Wilmington public housing authority chooses new executive director

2022-05-05 09:15:34 By : Mr. Lucas Xiang

Wilmington's public housing authority has a new top leader as the organization grapples with a mold crisis.

The Wilmington Housing Authority Board of Commissioners approved appointing Tyrone Garrett as the authority's executive director on Tuesday. Garrett comes to Wilmington from Washington D.C. where he headed up the District of Columbia Housing Authority.

Garrett resigned from D.C.'s housing authority last year following what local media called a "tumultuous tenure" that included controversial re-development plans and high-ranking employees leaving the housing authority.

In 2019, a lawsuit against the New Jersey public housing agency Garrett formerly ran named him as a defendant, alleging he helped foster an unhealthy work environment.

More:Longtime Wilmington public housing complex could be demolished for new development

More:Mold displaces more than 450 people from Wilmington's public housing. Here's how to help.

But Garrett told members of the media on Wednesday he's ready to get started in Wilmington on the right foot.

His planto focus on transparency with residents in addition to creating an efficient organization that's able to create and maintain affordable housing in the future, Garrett said. 

"Those are the big two pieces of the puzzle for me that I want to get started with right away," he said.

In his new role, rehousing Wilmington Housing Authority residents displaced by mold is "first and foremost," Garrett said. 

Over the last year, more than 450 people, including 161 adults and 315 children, have been moved from public housing units at Hillcrest, Houston Moore Terrace, Vesta Village, Creekwood, Rankin Terrace, Eastbrook and Woodbridge. While some have returned to their units following mold remediation, many remain temporarily housed in hotels and apartments.

"The priority is definitely to return those residents back to their homes as quickly as possible, and make sure that they are not displaced any longer than what they actually need to be," Garrett said.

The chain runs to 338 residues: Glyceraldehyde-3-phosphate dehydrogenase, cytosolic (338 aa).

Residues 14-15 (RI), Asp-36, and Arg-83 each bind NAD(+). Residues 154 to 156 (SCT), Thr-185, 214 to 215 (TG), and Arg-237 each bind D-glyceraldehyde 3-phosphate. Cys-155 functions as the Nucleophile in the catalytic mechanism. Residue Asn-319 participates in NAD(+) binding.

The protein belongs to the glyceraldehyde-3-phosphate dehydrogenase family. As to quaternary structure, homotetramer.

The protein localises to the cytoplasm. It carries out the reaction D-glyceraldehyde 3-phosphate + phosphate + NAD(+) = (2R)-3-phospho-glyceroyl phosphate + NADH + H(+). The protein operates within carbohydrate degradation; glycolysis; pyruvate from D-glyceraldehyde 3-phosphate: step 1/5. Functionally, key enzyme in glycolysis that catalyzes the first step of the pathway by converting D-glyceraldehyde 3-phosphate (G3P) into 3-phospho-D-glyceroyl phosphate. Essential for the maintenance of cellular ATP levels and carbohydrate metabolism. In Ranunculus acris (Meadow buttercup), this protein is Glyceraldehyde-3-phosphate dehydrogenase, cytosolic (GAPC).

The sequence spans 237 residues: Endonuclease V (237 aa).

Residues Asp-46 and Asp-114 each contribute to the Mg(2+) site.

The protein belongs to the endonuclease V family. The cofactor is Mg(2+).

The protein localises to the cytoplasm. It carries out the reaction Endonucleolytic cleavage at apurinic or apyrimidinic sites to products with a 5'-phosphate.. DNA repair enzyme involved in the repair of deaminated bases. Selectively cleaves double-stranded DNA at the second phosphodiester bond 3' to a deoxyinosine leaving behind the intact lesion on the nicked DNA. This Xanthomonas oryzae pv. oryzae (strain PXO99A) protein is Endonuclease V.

On Wednesday Garrett wasn't able to offer details about his plan to address the authority's mold displacement issues, saying he didn't yet know enough about the "nuts and bolts" of the situation.

But he did say clear leadership in the housing authority will help bring a "different tone" and make it easier to tackle the issues facing the organization. The authority's previous executive director, Katrina Redmon, resigned last August. The organization has been searching for a new director since then.

“Tyrone Garrett has demonstrated a passion for public housing over his many years in the sector,” Al Sharp, Chair of the Wilmington Housing Authority Board of Commissioners, wrote in a press release announcing the hire.

“He is the right person to lead WHA to a re-envisioned future. He will bring energy and urgency to the role. He has knowledge of our current situation and is ready to join us in building the future.”

Garrett, who will start with the housing authority on May 16, said he plans to begin by establishing a 90-day action plan. He also wants to create a strategic plan for the organization.\

Despite the issues facing the authority, Garrett said he's up to the challenge and will draw from his past experiences -- good and bad.

"I haven't gone to a Housing Authority upfront that hasn't had issues right from the very jump," he said. "So this isn't anything that's unique to me. I love the challenge."

Before heading up D.C.'s housing authority, Garrett served as the executive director of the Housing Authority of the City of Long Branch in New Jersey for 15 years. There, he ran a $20 million redevelopment project and won $72 million in tax credits for the organization.

In D.C., Garrett spearheaded a $2 billion plan to preserve, stabilize and redevelop the housing authority's entire portfolio, according to the press release.

Garrett said he wants public housing residents living in Wilmington to know he will advocate for them in a big way.

"I am their biggest advocate," he said, "and I hope to prove that over the next few months."

Reporter Emma Dill can be reached at 910-343-2096 or edill@gannett.com.